Under our Bid Protest Regulations, to obtain reconsideration the requesting party must set out factual and legal grounds upon which reversal or modification of the decision is warranted, specifying any errors of law made or information not previously considered. Bid Protest Regulations, 4 C.F.R. § 21.14(a), (c).  The repetition of arguments made during our consideration of the original protest and disagreement with our decision do not meet this standard.  Id.; Veda, Inc.--Recon., B-278516.3, B-278516.4, July 8, 1998, 98-2 CPD ¶ 12 at 4.  Additionally, a party’s failure to make all arguments or present all information available during the course of the protest does not warrant reconsideration of our prior decision.  Walker Dev. & Trading Grp.--Recon., B-411246.2, Sept. 14, 2015, 2015 CPD ¶ 284 at 2.

With respect to Darton’s argument that our Office failed to address or reasonably consider our prior decision in Insight Tech., we find the requester’s arguments to be without merit.  Darton points to Insight Tech., arguing that in that case, the solicitation did not require resumes or letters of commitment, or agency approval for substitution of personnel, and that our Office concluded that the awardee did not make any material misrepresentations in its proposal.  Insight Tech., supra, at 6.  Darton asserts that, similar to the solicitation in Insight Tech., the RFP in the instant procurement does not require resumes or letters of commitment, or agency approval for substitution of personnel, and therefore, our decision similarly should have found that there was not a material misrepresentation.

As relevant here, our decision concluded that Darton’s proposal contained a material misrepresentation, in part, because it represented that Darton would provide a specific individual for the operators instructor position, whom it did not have a reasonable basis to expect to furnish during contract performance.  T3I Solutions, LLC, supra, at 5.  Our decision also noted that “we are unpersuaded by the agency and the intervenor’s views that there was no misrepresentation because ‘[t]he solicitation did not require offerors to provide commitment letters or representations from employees that it planned to use to staff the effort, nor did Darton represent that it had obtained these from [this individual].’” Id. at 7 (citing Supp. Contracting Officer Statement/Memorandum of Law at 6; Darton Supp. Comments at 1-3).  Our decision explained that “[t]he issue here is what the RFP required and what Darton chose to propose to meet that requirement; under these circumstances, any arguments about what the RFP did not require are inapposite.”  Id. (citing ManTech Advanced Sys. Int’l, Inc., B‑255719.2, May 11, 1994, 94-1 CPD ¶ 326 at 2, 5).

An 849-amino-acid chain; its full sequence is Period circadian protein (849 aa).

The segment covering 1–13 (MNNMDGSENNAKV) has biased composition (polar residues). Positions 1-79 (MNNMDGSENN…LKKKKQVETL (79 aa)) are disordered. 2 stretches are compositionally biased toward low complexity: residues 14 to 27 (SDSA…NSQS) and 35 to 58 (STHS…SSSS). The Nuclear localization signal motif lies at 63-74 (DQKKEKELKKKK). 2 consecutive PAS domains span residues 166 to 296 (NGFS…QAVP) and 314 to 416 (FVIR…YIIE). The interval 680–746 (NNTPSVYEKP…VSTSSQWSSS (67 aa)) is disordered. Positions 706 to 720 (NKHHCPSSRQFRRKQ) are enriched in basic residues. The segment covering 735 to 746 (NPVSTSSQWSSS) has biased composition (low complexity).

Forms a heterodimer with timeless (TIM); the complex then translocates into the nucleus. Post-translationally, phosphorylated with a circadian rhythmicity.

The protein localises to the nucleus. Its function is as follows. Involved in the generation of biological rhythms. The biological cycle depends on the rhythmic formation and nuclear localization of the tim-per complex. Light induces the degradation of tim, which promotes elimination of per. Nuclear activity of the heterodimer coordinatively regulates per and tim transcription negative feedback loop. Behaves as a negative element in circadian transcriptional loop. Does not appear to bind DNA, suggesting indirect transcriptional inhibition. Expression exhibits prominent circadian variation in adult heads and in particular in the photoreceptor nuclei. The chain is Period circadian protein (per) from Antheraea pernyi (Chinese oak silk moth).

Although our decision did not cite specifically to Insight Tech., the decision addressed the same arguments raised by Darton that were raised in Insight Tech.--that is, that there was no misrepresentation because the RFP did not require resumes, letters of commitment or representations from employees.  See Darton’s Supp. Comments at 1-3 (asserting that the case is analogous to Insight Tech. and that “the solicitation did not require the submission of resumes or letters of commitment.”).  As noted above, our decision considered this assertion and found that “any arguments about what the RFP did not require are inapposite.”  T3I Solutions, LLC, supra, at 7.  We explained that what matters is “what the RFP required and what Darton chose to meet that requirement.”  Id.

While Darton may disagree with our Office’s resolution of its arguments, its request for reconsideration essentially reasserts and reiterates the argument previously raised in its comments.  As our Office has explained, repetition of arguments, without more, does not provide a basis to reconsider a decision.  4 C.F.R. § 21.14(c); Department of Defense--Recon., B-416733.2, Mar. 18, 2019, 2019 CPD 110 at 2-3.  None of Darton’s arguments in its request for reconsideration demonstrates that our decision contained legal or factual errors with regard to our conclusion that Darton materially misrepresented the availability of an incumbent employee in its proposal.  We therefore find no basis to reconsider our decision.

Next, Darton argues that our conclusion that the Air Force’s evaluation relied upon a misrepresentation in Darton’s proposal was based on factual error.  As relevant here, the decision concludes that the misrepresentation in Darton’s proposal was material based on our finding that the agency relied on Darton’s proposed use of a specific individual to meet a minimum pass/fail requirement.  T3I Solutions, LLC, supra, at 6. 

Darton asserts that the record directly contradicts this finding.  Darton maintains that the record shows that the agency “did not rely on Darton providing a specific person for an instructor position in order to find its technical proposal ‘Acceptable’” because the record demonstrates that the agency also gave T3I’s proposal an acceptable rating even though T3I “did not identify by name any specific personnel for the same position.”  Request for Reconsideration at 3.  Darton maintains that, instead, T3I’s proposal “merely provided that it ‘has instructors certified to instruct the requirements of the PWS’ and that ‘[n]ew instructors will be hired as necessary to comply with the PWS and contract specifications.’”  Id. 

Rather than demonstrate factual error, Darton’s allegation presents a new argument that it could have raised, but did not, during the earlier protest proceedings.  A party’s assertion of new arguments or presentation of information that could have been, but was not, presented during the initial protest does not meet the standard for granting reconsideration; a party’s failure to make all arguments or submit all information available during the course of the initial protest undermines the goals of our bid protest forum--to produce fair and equitable decisions based on consideration of all parties’ arguments on a fully developed record.  B3 Solutions, LLC--Recon., B‑408683.5, May 8, 2014, 2014 CPD ¶ 146 at 3; Department of the Navy--Recon., B-405664.3, May 17, 2012, 2013 CPD ¶ 49 at 2.  Because Darton did not raise this contention previously, and has not explained why it could not raise this argument earlier, this argument provides no basis for us to reconsider our earlier decision.

The request for reconsideration is denied.

Thomas H. Armstrong
General Counsel

 

[1] Citations are to the AR provided in response to T3I’s initial protest, B-418034.